Computer system 500 also includes a communication interface 518 coupled to bus 502. Communication interface 518 provides a two-way data communication coupling to a network link 520 that is connected to a local network 522. For example, communication interface 518 may be an integrated services digital network (ISDN) card or a modem to provide a data communication connection to a corresponding type of telephone line. As another example, communication interface 518 may be a local area network (LAN) card to provide a data communication connection to a compatible LAN. Wireless links may also be implemented. In any such implementation, communication interface 518 sends and receives electrical, electromagnetic or optical signals that carry digital data streams representing various types of information.

Network link 520 typically provides data communication through one or more networks to other data devices. For example, network link 520 may provide a connection through local network 522 to a host computer 524 or to data equipment operated by an Internet Service Provider (ISP) 526. ISP 526 in turn provides data communication services through the world wide packet data communication network now commonly referred to as the “Internet” 528. Local network 522 and Internet 528 both use electrical, electromagnetic or optical signals that carry digital data streams. The signals through the various networks and the signals on network link 520 and through communication interface 518, which carry the digital data to and from computer system 500, are exemplary forms of carrier waves transporting the information.

Computer system 500 can send messages and receive data, including program code, through the network(s), network link 520 and communication interface 518. In the Internet example, a server 530 might transmit a requested code for an application program through Internet 528, ISP 526, local network 522 and communication interface 518.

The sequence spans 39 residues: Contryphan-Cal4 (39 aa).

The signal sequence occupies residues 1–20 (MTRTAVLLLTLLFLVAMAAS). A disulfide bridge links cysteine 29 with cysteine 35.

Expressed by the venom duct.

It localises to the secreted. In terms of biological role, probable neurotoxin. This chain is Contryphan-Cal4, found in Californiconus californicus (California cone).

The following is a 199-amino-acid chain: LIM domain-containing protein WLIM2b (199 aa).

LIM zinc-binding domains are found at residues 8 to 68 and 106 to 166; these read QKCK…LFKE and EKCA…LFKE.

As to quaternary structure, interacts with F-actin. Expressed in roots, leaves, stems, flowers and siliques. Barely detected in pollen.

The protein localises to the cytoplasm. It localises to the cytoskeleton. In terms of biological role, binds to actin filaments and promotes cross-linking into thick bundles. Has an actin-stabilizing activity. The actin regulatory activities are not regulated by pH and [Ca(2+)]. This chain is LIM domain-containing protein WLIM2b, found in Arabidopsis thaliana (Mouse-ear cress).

The received code may be executed by processor 504 as it is received, and/or stored in storage device 510, or other non-volatile storage for later execution. In this manner, computer system 500 may obtain application code in the form of a carrier wave.

In the foregoing specification, embodiments of the invention have been described with reference to numerous specific details that may vary from implementation to implementation. For example, embodiments are described throughout in the context of a database system. However, implementations of embodiments of the invention are not limited to use with database systems. Thus, the sole and exclusive indicator of what is the invention, and is intended by the applicants to be the invention, is the set of claims that issue from this application, in the specific form in which such claims issue, including any subsequent correction. Any definitions expressly set forth herein for terms contained in such claims shall govern the meaning of such terms as used in the claims. Hence, no limitation, element, property, feature, advantage or attribute that is not expressly recited in a claim should limit the scope of such claim in any way. The specification and drawings are, accordingly, to be regarded in an illustrative rather than a restrictive sense.